Egypt to Add AH-64D Block II Attack HelicoptersMay 09, 2010 14:35 UTC by Defense Industry Daily staff
Advance procurement begins. (May 7/10)
In May 2009, Egypt made its official request to buy another 10 AH-64D Apache Block II attack helicopters. These helicopters would join 35-42 AH-64s already operated by the Egyptian Air Force, which have already been upgraded to AH-64D Block I status. The estimated cost for this order is up to $820 million, but a DSCA request is not the same thing as a formal contract. The exact details any follow-on sales are always a matter for future negotiations, unless Congress blocks the sale within 30 days.
They did not, and initial contracts are beginning…
Contracts & Key Events
May 7/10: The Boeing Co. in Mesa, AZ was awarded on May 5 a $22,556,000 firm-fixed-price contract for the award of advance procurement/long lead for 10 Egyptian Block II Apache AH-64D helicopters. Work is to be performed in Mesa, AZ, with an estimated completion date of April 30/11. One bid was solicited with one bid received by the U.S. Army Aviation & Missile Command Contracting Center in Redstone Arsenal, AL (W58RGZ-10-C-0086).
May 22/09: The US Defense Security Cooperation Agency announces [PDF] Egypt’s formal request for 12 AH-64D Block II Apache Longbow attack helicopters, 27 T700-GE-701D engines, 36 “Arrowhead” Modernized TADS/PVNS sensors, 28 M299 Hellfire Longbow missile launchers, 14 AN/ALQ-144v3 “disco ball” infrared jammers, and 14 AN/APR-39Bv2 radar signal detecting sets. Egypt will also buy composite horizontal stabilizers, Integrated Helmet and Display Sight Systems (IHADSS), helicopter repair and return, transportation, depot maintenance, spare and repair parts, and other related support items and services.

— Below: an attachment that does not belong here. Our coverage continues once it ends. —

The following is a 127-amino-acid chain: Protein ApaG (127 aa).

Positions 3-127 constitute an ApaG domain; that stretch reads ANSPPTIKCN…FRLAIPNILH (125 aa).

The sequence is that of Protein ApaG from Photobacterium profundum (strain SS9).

The prime contractors would be Boeing in Mesa, AZ and St. Louis, MO (AH-64); GE in Lynn, MA (engines); and Lockheed Martin Missiles and Fire Control in Orlando, FL (Arrowhead, M299). Note that the APR-39B is a Northrop Grumman product, BAE Systems makes the “disco ball”, and IHADDS is a Honeywell product – but they are not prime contractors. Implementation will require the assignment of a U.S. Government representative to Egypt for a period of 6 years to provide intensive coordination, monitoring, and technical assistance, as well as 6 Contractor Field Service Representatives for a period of 5-10 years.